I was about to post about the recent Pierre Hardy footwear line at Gap when I paused to reflect on how I was overrunning my blog with my overzealous excitement for designer-retailer collaborations (Felix Rey for Target, Alexander McQueen for Target, Steven Alan for Uniqlo). Observing this pattern brought to my attention the important evolution that has occurred over the past few years in the areas of affordable design and how I see the future of design evolving within this area.
I worked for Michael Graves, one of the most influential and well-known American architects, for 3.5 years in Princeton and in Manhattan. When I first started as an architectural intern in 2004, Michael Graves was already an established icon in the architectural world but he was also becoming a more recognizable name in American mainstream culture. Only a few years earlier the architecture firm had expanded to form a Products department and developed a Michael Graves Design product line, which was exclusively produced for and sold at Targets across the country. The line has expanded over the years and now includes kitchen, cleaning, storage, and home decor products.
When Michael Graves started this collaboration it was an innovative and risky idea. The prestige and respect that came with winning multiple architectural awards and being recognized internationally as a talented and successful designer brought extreme skepticism from elite architects about designing a line that would be sold at a low-priced retail chain. Architecture critics questioned the respectability of "selling out." How could the designer of the highest selling Alessi product of all time (a tea kettle that retails for $159), the "first post-modern building" (the Portland Building in Portland, Oregon), and countless other design accomplishments design a toaster that retails for $37.99 and is sold at a big box store?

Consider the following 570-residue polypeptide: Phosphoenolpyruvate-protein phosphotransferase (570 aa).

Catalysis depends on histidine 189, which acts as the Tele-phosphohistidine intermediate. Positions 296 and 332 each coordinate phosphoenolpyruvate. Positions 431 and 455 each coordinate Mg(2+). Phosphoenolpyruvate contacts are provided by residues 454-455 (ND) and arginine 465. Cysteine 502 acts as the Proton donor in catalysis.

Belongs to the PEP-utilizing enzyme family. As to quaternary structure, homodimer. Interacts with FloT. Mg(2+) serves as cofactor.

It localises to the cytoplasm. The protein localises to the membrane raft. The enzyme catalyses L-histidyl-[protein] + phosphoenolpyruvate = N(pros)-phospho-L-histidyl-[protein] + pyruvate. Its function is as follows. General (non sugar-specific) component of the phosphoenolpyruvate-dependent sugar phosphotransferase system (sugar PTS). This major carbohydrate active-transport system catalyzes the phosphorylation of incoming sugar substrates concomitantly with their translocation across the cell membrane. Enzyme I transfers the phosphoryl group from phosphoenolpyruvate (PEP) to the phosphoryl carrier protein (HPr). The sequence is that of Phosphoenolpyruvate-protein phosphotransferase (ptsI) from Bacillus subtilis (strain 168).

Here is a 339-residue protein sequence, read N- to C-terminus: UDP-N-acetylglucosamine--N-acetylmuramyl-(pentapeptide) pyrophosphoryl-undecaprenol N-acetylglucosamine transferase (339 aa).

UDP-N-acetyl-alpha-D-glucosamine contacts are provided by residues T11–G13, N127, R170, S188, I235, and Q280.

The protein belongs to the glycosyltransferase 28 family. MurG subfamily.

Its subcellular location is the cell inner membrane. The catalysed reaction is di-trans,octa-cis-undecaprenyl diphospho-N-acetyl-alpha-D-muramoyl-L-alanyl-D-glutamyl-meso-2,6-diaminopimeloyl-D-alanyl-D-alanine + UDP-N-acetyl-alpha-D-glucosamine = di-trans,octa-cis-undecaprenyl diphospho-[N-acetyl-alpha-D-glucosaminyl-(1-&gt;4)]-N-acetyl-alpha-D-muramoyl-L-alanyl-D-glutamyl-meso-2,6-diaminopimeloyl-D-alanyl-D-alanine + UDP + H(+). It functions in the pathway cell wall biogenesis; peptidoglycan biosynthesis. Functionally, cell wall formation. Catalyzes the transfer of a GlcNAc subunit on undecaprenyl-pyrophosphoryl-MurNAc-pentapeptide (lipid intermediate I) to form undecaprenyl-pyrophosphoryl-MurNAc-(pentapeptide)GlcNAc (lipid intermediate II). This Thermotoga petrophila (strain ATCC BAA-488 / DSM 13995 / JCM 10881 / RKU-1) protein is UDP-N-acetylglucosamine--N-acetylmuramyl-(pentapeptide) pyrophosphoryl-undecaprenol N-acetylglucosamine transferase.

"Good design should be accessible to all" is Michael Graves' motto and he was pursuing his dream to make that concept into a reality.
I truly believe in this idea and applaud designers in all areas of our culture who have challenged an idea that fashion is only for the priveleged and created collaborations with retailers that offer a wide slice of the population the opportunity to choose a product that is beautiful.
Some of my favorite designers like Vera Wang, Abaete, Proenza Schouler, Phillip Lim, and Stella McCartney have followed in these footsteps and created lines with retailers like PayLess Shoe Source and H&M. Designers have realized that this is how to have their designs truly reach people and I see it continuing to expand and evolve as we look into the future.
This idea has now become so prevalent that it's hard to keep up with all of the collaborations between high-profile designers and mass market retailers...but now I've come to realize that that is why I'm here. Oh and I'll do that Pierre Hardy for Gap post tomorrow.